The EU and Mexico resumed talks Monday (8 January) aimed at sealing a new version of their 18-year-old trade deal, a project that has hit several snags – including the touchy issue of cheese.
Mexico, which sends some 80% of its exports to the United States, is keen to diversify its trading partners because of US President Donald Trump’s threats to pull out of the North American Free Trade Agreement (NAFTA).
It had been making fast progress on modernising its 2000 trade deal with the European Union.
But after announcing they hoped to wrap up talks by the end of 2017, negotiators ran into trouble on some final details – notably whether Mexico’s dairy industry has the right to produce “Manchego cheese,” a product that originated in Spain’s La Mancha region.
The Europeans want exclusive rights to that name, along with more than 300 other products ranging from wines to beers to meats.
But that is a problem for cheese producers in Latin America’s second-largest economy, where Mexican Manchego represents nearly 15% of total cheese sales.
The Mexican dairy industry argues its version of Manchego is ingrained in local culture and does not even resemble the Spanish original.
“People identify it as a very national product that isn’t even related to the European version,” said Miguel Angel Garcia Paredes, head of the National Chamber of Dairy Industries.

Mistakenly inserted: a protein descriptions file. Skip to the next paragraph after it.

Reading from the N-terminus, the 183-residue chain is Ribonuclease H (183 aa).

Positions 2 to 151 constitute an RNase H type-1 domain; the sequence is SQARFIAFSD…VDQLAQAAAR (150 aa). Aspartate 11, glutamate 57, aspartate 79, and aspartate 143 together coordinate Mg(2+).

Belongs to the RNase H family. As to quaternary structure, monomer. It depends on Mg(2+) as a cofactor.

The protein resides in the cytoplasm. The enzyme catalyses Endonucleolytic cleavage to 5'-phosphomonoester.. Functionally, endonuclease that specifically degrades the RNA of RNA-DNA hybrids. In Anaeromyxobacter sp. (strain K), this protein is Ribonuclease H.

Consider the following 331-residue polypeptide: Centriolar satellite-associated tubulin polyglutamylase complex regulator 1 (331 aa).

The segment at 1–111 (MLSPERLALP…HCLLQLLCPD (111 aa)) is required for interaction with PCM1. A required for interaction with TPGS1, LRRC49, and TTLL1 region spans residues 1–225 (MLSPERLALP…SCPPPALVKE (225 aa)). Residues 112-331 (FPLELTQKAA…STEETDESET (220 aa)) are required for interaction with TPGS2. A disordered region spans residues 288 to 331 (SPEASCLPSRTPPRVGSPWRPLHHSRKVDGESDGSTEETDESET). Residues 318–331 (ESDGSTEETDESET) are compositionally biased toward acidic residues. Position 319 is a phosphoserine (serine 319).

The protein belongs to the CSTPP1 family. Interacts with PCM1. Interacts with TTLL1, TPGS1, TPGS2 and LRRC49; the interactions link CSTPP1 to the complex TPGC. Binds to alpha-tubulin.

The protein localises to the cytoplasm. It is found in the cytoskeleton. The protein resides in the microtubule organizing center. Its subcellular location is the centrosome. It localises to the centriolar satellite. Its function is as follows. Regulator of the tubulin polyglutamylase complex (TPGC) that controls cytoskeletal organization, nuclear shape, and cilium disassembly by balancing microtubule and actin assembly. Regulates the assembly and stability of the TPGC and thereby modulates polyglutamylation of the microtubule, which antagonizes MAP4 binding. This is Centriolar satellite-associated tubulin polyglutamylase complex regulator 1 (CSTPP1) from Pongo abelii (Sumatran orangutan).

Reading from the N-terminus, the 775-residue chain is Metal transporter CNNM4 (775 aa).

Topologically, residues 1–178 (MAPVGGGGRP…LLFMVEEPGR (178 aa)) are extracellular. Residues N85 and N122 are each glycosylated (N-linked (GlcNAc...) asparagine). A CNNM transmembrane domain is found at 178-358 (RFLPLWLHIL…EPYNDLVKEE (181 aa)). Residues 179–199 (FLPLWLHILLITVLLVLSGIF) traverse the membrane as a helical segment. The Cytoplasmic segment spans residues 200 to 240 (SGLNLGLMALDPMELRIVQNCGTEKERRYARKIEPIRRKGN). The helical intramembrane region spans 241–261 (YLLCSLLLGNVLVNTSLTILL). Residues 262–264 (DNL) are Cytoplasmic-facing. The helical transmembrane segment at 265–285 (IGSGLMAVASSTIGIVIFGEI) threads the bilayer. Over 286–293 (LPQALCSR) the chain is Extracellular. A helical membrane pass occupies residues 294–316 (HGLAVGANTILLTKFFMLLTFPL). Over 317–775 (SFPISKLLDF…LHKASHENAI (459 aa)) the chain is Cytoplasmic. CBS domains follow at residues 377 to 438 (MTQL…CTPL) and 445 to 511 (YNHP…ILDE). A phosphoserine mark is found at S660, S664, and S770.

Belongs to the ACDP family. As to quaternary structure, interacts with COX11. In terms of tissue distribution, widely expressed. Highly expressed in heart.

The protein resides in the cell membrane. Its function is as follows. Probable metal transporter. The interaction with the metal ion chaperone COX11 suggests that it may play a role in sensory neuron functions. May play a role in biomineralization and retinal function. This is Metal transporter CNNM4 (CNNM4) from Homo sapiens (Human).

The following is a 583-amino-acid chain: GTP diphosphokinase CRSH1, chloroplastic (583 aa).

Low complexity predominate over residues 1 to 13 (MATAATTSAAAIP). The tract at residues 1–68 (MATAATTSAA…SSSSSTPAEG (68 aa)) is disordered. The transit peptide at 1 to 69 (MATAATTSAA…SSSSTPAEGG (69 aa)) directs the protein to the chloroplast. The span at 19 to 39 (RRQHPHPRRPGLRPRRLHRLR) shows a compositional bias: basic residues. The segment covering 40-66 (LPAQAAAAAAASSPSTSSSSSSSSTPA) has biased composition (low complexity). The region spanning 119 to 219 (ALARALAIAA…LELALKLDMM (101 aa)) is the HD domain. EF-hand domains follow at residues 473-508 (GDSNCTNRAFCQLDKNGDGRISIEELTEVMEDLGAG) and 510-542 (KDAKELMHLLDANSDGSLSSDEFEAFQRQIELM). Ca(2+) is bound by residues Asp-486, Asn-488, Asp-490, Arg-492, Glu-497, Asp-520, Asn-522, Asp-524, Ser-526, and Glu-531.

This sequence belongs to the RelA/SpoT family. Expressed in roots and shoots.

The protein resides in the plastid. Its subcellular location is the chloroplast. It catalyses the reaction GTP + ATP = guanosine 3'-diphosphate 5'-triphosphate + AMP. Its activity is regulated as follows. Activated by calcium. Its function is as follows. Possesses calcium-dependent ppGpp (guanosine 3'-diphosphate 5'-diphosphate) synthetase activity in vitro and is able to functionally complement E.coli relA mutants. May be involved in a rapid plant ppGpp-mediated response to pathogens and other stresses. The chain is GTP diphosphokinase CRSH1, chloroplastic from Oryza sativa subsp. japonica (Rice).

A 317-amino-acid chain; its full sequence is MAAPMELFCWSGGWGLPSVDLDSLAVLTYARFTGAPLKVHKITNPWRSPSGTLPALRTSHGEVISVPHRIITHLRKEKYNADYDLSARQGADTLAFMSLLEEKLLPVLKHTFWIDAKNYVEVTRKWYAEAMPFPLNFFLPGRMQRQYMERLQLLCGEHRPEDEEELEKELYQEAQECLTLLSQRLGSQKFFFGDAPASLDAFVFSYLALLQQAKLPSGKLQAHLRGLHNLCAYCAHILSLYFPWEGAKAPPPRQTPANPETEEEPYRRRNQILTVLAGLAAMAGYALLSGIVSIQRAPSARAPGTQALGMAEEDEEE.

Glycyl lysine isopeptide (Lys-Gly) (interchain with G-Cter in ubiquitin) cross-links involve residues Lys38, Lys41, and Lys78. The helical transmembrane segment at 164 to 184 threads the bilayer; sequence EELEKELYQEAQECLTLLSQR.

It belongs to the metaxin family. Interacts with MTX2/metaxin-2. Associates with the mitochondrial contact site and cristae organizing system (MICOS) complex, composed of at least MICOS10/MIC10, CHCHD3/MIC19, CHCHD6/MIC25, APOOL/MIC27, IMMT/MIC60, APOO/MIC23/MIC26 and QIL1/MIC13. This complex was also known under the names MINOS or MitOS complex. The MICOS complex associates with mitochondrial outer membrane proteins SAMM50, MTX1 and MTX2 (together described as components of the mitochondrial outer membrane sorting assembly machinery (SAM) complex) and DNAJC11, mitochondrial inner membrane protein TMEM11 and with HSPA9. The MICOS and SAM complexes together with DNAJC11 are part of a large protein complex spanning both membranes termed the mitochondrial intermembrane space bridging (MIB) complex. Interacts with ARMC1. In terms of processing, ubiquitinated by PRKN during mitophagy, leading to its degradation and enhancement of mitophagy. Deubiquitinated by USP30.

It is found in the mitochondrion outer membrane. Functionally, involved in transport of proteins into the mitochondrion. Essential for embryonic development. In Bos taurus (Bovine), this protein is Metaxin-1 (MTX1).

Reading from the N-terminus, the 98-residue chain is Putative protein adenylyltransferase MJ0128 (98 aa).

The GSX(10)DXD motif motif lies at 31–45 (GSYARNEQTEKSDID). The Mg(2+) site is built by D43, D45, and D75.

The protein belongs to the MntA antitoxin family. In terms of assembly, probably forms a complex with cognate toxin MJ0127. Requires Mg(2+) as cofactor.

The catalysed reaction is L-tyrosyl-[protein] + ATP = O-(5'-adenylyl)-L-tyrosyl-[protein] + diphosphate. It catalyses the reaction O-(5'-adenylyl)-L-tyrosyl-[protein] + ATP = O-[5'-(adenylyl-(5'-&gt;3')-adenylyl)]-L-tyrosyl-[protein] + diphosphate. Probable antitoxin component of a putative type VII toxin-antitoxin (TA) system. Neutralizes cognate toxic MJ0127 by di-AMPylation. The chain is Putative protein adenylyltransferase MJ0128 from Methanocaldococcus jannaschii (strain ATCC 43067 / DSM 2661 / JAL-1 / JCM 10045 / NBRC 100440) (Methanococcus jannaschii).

Mexican Manchego is made from cow’s milk and is often melted over hot dishes, unlike the Spanish original, which comes from sheep’s milk and is typically semi-hard.
“People don’t expect a Spanish Manchego when they go to the supermarket and ask for a Manchego. The Spanish kind is a lot more expensive,” Garcia Paredes told AFP.
The Mexican economy ministry said the new round of talks – the eighth since negotiations began in 2016 – would focus on rules of origin, technical barriers to trade and intellectual property.
EU-Mexico trade has nearly tripled to $61.7 billion a year under the deal.
But that is still dwarfed by US-Mexico trade, which totaled $523.8 billion in 2016.
The EU-Mexico talks are set to last until January 17.
Both sides say they are eager to reach a final deal, but no deadline has been set.